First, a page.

Despite the widespread appreciation that the prefrontal and posterior parietal cortices (PFC/PPC) are necessary for flexible action and efficient perception, there is a fundamental gap in understanding the control mechanisms by which they accomplish these goals. This gap in knowledge is a critical problem because a host of psychiatric and neurologic disorders stem from a primary dysfunction of executive control. The long-term goal is to understand the mechanisms by which the PFC and PPC exert control over motor and sensory systems. The objective of the current proposal is to test a new model of how activity in the PFC and PPC form maps of prioritized space that tag salient and relevant locations in the visual field, which can then be used as the basis of executive control signals. The mechanisms of bias are likely to involve mechanisms used for saccade planning. The central aim of the project is to test the extent to which the patterns of neural activity in the human PFC and PPC are consistent with predictions from the priority map theory, including the functional organization of priority maps, the nature of what is prioritized, and the representation of competing priorities. The rationale for the proposed research is that a better understanding of how control is exerted will lead to a strong theoretical framework within which strategies for the understanding of mental disease will develop. The objective will be to test, refine, and possibly refute, tenets of the priority map theory which will be accomplished by pursuing three specific aims: 1) test the hypothesis that the activity in priority maps is agnostic about what led to prioritization;2) test the hypothesis that the activity in priority maps encodes the incentives associated with multiple prioritized items;and 3) test the hypothesis that the activity in priorit maps encodes the cue probabilities associated with multiple prioritized items. Strong preliminary data demonstrate the feasibility of aims in the applicant's hands. Several candidate priority maps were identified in frontoparietal cortex using novel topographical mapping approaches.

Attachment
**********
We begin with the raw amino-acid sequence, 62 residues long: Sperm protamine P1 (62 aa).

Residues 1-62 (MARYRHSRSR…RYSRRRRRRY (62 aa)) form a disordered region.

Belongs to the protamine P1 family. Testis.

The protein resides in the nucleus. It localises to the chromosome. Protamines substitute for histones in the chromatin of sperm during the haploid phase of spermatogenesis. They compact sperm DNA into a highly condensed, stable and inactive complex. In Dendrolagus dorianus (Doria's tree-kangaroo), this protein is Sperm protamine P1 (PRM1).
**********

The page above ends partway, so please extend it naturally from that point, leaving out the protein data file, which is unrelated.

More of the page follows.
Under Aim 1, both delay period activity and multivariate patterns of brain activity in candidate priority maps were remarkably similar, if not interchangeable, across a variety of spatial cognition tasks (e.g., memory, attention, planning).
Under Aim 2, behavioral measures and spatially specific activity in frontal and parietal cortex scaled with the incentive driven priorites of locations maintained in working memory.
Under aim 3, working memory performance scaled with the likelihood that maintained locations would be later probed. The approach is innovative because it is highly programmatic;uses novel approaches to combat individual differences in the functional neuroanatomy of the PFC and PPC;sidesteps past inferential weaknesses with novel analyses;and uses powerful methods to rigorously test key hypotheses. The proposed research is significant because it is expected to test an important new model of executive control and will provide a detailed understanding of the mechanisms by which the human brain exerts control, such that models of dysfunction of these mechanisms can be targeted as causes of and potential treatments for neuropathology.
The proposed research is relevant to public health because advancement in our understanding of the mechanisms by which the prefrontal cortex exerts executive control in the normal brain is necessary to illuminate the mechanisms that could go awry in the pathological brain. Specifically, the proposed research is relevant to NIH's mission because is expected to advance a stronger theoretical framework within which clinical researchers can develop strategies for the diagnosis and treatment of psychiatric and neurologic disorders.
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